Born in Chicago in 1897, 'Chips' Channon settled in England after the Great War, married into the immensely wealthy Guinness family, and served as Conservative MP for Southend-on-Sea from 1935 until his death in 1958.
The author was struck one day by the thought that we devote a lot more time to studying the battles and wars of history than to considering what history really consists of. This inspired him to start a journey around his own house, considering how the ordinary things in life came to be. This book is about the history of the way we live.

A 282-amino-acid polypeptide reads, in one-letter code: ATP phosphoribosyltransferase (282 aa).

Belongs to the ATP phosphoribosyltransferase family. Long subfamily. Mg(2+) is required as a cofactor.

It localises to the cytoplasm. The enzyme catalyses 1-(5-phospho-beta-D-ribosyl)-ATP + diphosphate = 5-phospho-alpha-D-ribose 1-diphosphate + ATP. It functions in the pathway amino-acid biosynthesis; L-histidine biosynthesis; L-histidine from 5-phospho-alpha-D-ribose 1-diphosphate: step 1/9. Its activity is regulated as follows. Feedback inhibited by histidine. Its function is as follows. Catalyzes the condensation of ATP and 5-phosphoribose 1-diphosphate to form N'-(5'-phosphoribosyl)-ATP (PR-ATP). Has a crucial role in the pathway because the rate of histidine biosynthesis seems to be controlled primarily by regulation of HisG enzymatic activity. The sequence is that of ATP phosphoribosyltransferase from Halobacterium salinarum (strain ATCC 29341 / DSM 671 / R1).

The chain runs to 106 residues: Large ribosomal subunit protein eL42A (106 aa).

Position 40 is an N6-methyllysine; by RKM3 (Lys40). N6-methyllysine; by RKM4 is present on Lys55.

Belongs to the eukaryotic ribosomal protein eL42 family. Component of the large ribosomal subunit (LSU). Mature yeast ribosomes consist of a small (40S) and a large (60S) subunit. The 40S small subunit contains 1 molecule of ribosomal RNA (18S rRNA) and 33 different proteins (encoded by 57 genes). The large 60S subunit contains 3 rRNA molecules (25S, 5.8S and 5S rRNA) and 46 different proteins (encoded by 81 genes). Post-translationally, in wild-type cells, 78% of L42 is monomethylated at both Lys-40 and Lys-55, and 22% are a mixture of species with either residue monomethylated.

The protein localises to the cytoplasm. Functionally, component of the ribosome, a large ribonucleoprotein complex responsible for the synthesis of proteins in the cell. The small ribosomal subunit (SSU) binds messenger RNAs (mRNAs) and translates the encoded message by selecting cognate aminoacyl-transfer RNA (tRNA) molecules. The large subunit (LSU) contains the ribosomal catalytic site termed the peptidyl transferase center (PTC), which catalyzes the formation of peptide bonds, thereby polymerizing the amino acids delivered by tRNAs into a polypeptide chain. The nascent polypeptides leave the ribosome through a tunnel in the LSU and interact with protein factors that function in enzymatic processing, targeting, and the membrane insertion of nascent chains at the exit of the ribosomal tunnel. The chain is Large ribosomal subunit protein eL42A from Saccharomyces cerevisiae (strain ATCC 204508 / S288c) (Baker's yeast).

A magisterial and profoundly perceptive survey of Britain's post-war role on the global stage, from Suez to Brexit. In 1962, the US Secretary of State observed that post-war Britain had 'lost an empire and not yet found a role'.
Every now and then a book is written that so completely sums up a time and a place it takes your breath away. This is the case with Dispatches, described by John Le Carre as 'the best book I have ever read on men and war in our time'.